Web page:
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After Ross Ulbricht’s trial and the filing of his post-trial motions, it was revealed that two federal agents at the core of the Silk Road investigation in Baltimore — DEA agent Carl Mark Force and Secret Service Special Agent Shaun Bridges — were charged for corruption and offenses directly relating to the investigation of the Silk Road website and the case. Force was the lead undercover agent for DHS Baltimore for two years. In addition, he played the single biggest role in the most damning accusations against Ulbricht: allegedly paying for murder-for-hire. These federal agents allegedly gained high-level access to administrative functions of the Silk Road from the informant Curtis Green, known as Flush.

From January 2013 on, these agents had access to administrative platforms and the power to:

  • Commandeer accounts;
  • Change Admin passwords;
  • Change PIN numbers and other aspects of the site.

The codebase for the Silk Road site, PHP myadmin, provided in discovery, reveals that an administrator with this level of access could reset the PIN on DPR’s account and gain control of it. With PHP myadmin access, either agent could re-set passwords and change anything in the Silk Road database, including message text in the Forum or Market messages. There were multiple PHP myadmin accounts, so they could have had access to DPR’s account without DPR losing access.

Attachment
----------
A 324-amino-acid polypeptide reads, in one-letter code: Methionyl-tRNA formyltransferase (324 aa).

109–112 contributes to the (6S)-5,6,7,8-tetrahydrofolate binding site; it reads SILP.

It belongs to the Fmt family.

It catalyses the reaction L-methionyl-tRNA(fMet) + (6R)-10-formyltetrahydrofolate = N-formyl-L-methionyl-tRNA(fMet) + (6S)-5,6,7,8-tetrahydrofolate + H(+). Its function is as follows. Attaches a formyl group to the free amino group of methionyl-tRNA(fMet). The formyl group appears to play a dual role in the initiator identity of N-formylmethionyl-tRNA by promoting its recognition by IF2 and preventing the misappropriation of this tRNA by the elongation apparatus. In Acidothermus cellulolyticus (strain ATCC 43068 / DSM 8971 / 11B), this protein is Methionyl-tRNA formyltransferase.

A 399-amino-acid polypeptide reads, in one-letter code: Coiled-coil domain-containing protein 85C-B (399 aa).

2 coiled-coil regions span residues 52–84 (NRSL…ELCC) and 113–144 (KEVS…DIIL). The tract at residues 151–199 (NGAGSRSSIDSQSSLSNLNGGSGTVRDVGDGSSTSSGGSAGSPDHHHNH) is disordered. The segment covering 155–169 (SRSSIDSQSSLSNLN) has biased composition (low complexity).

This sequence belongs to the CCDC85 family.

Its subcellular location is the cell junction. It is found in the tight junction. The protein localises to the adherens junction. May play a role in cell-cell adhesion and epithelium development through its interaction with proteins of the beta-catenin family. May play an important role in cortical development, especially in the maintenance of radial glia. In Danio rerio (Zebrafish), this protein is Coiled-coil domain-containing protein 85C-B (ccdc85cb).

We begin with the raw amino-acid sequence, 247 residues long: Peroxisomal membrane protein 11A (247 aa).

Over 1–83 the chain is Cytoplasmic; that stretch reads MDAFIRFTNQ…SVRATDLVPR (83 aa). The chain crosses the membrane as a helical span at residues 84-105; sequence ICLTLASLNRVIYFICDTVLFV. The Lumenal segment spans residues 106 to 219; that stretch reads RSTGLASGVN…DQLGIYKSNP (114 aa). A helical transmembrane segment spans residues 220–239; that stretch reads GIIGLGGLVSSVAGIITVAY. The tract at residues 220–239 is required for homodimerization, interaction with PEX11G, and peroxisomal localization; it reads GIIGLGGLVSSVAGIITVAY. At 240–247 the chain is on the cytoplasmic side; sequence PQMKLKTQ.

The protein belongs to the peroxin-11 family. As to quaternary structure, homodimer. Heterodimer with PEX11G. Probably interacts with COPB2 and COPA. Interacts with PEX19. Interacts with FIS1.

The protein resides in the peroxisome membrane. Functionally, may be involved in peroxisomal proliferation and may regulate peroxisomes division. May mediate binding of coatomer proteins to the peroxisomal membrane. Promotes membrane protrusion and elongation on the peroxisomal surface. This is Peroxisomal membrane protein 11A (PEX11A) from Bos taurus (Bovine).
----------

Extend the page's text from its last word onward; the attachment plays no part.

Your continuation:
It appears that, as a computer forensics expert, Bridges, and even Force, had a high level of technical sophistication. It is feasible that, given their alleged level of access, they could have exploited vulnerabilities in the site to gain access to other administrative accounts, or possibly even the Dread Pirate Roberts account.